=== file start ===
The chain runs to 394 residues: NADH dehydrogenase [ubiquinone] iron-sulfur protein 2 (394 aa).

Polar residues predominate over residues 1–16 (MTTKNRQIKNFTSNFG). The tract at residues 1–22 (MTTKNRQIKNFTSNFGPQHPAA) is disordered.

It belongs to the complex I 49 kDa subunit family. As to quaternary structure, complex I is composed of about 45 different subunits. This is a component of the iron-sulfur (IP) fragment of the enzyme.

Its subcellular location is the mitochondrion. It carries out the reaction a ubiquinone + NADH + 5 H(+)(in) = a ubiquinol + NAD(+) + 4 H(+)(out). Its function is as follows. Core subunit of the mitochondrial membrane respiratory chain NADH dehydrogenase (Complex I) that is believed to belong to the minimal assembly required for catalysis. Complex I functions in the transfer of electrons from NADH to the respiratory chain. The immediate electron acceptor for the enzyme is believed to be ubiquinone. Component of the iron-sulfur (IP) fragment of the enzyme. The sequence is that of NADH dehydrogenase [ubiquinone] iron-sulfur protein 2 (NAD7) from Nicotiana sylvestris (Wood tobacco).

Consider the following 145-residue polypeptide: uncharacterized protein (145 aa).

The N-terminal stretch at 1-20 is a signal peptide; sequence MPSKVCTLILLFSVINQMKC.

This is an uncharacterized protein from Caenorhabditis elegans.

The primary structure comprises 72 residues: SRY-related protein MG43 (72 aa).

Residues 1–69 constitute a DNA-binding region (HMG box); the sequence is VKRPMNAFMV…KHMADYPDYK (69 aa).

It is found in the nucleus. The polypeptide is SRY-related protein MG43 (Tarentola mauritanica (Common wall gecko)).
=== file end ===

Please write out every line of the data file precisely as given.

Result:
The chain runs to 394 residues: NADH dehydrogenase [ubiquinone] iron-sulfur protein 2 (394 aa).

Polar residues predominate over residues 1–16 (MTTKNRQIKNFTSNFG). The tract at residues 1–22 (MTTKNRQIKNFTSNFGPQHPAA) is disordered.

It belongs to the complex I 49 kDa subunit family. As to quaternary structure, complex I is composed of about 45 different subunits. This is a component of the iron-sulfur (IP) fragment of the enzyme.

Its subcellular location is the mitochondrion. It carries out the reaction a ubiquinone + NADH + 5 H(+)(in) = a ubiquinol + NAD(+) + 4 H(+)(out). Its function is as follows. Core subunit of the mitochondrial membrane respiratory chain NADH dehydrogenase (Complex I) that is believed to belong to the minimal assembly required for catalysis. Complex I functions in the transfer of electrons from NADH to the respiratory chain. The immediate electron acceptor for the enzyme is believed to be ubiquinone. Component of the iron-sulfur (IP) fragment of the enzyme. The sequence is that of NADH dehydrogenase [ubiquinone] iron-sulfur protein 2 (NAD7) from Nicotiana sylvestris (Wood tobacco).

Consider the following 145-residue polypeptide: uncharacterized protein (145 aa).

The N-terminal stretch at 1-20 is a signal peptide; sequence MPSKVCTLILLFSVINQMKC.

This is an uncharacterized protein from Caenorhabditis elegans.

The primary structure comprises 72 residues: SRY-related protein MG43 (72 aa).

Residues 1–69 constitute a DNA-binding region (HMG box); the sequence is VKRPMNAFMV…KHMADYPDYK (69 aa).

It is found in the nucleus. The polypeptide is SRY-related protein MG43 (Tarentola mauritanica (Common wall gecko)).